A debut spiritual treatise focuses on the nature of ambition.
Ambition has been labeled a conspicuous evil in modern times, a source of corruption and overreach, a sin to be fought rather than a virtue to be embraced. In his book, Timbo argues that this is a fundamental misreading of a key element of the human psyche. “Ambition is not the problem,” he writes. “The problem lies in the nature or character of the individuals who use that good thing within them solely to achieve their carnal goals; gun violence, prostitution, corruption in government and business, deception, adultery, and more.” In addition to this personal perversion of the qualities of ambition, the author identifies another significant danger: mediocrity. He characterizes this as an addiction, no different to the personality than snake venom to the body, and it’s in this context that Timbo writes that mediocrity is the ultimate thwarting of ambition. The author urges his readers to defeat this weakness and climb out of their own personal pit in order to achieve greatness, which they may not be able to see but that is calling to them all the same (“Life has a way of sometimes helping us get a taste of our destiny”). An appealing narrative of motivational encouragement emerges from this broader discussion of ambition and mediocrity. Timbo sees his readers’ ambitions as the key to their success at overcoming challenges: “If your original situation is a mess or dysfunctional, you were not born into it to be it. You were born into it to change it.” The crucial questions at the heart of the author’s short, energetic manifesto are disarmingly simple: What is your character? Armed with ambition, will you succumb to the many evils Timbo explains, or will you use it to overcome mediocrity and reach your full potential? Readers who have felt the pull of ambition and perhaps distrusted it should find some intriguing reading here.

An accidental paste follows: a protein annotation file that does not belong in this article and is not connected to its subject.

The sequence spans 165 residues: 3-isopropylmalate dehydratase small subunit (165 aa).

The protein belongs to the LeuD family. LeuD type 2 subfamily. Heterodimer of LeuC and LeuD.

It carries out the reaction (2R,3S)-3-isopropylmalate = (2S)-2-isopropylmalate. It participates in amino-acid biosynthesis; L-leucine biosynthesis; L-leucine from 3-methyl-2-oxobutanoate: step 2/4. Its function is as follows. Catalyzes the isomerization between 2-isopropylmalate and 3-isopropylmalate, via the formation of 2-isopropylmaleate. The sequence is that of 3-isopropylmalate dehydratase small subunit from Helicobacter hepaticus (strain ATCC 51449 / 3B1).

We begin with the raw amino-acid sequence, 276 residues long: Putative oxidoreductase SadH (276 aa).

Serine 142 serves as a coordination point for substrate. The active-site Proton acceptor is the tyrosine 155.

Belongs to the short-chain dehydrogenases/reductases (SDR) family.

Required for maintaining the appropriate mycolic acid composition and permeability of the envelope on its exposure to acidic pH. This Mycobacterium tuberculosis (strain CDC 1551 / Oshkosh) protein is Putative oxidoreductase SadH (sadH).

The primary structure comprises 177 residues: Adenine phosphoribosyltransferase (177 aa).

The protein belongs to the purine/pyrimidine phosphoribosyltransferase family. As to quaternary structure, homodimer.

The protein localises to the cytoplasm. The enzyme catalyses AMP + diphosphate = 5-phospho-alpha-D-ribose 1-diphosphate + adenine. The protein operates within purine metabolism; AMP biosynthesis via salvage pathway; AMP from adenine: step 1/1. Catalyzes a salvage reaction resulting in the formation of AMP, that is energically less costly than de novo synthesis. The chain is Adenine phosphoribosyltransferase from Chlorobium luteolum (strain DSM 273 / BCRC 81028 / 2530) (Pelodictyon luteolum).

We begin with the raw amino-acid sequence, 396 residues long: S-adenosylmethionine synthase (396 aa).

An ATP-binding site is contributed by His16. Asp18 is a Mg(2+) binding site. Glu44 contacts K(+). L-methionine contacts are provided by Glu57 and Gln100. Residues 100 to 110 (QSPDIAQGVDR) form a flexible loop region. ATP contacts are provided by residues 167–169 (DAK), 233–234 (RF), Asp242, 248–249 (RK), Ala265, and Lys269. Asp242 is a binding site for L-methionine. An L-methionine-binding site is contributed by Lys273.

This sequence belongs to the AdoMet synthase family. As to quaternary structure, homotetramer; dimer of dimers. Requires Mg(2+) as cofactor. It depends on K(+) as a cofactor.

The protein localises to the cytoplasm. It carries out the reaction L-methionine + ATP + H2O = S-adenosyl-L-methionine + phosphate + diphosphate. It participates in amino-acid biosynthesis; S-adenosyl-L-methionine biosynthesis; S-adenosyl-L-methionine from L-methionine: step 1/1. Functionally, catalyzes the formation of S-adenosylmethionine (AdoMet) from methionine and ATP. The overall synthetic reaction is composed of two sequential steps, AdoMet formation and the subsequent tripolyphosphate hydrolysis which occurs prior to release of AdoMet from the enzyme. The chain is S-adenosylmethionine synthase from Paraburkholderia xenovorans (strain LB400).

A passionate defense of ambition and a challenge to those who misunderstand or misuse it.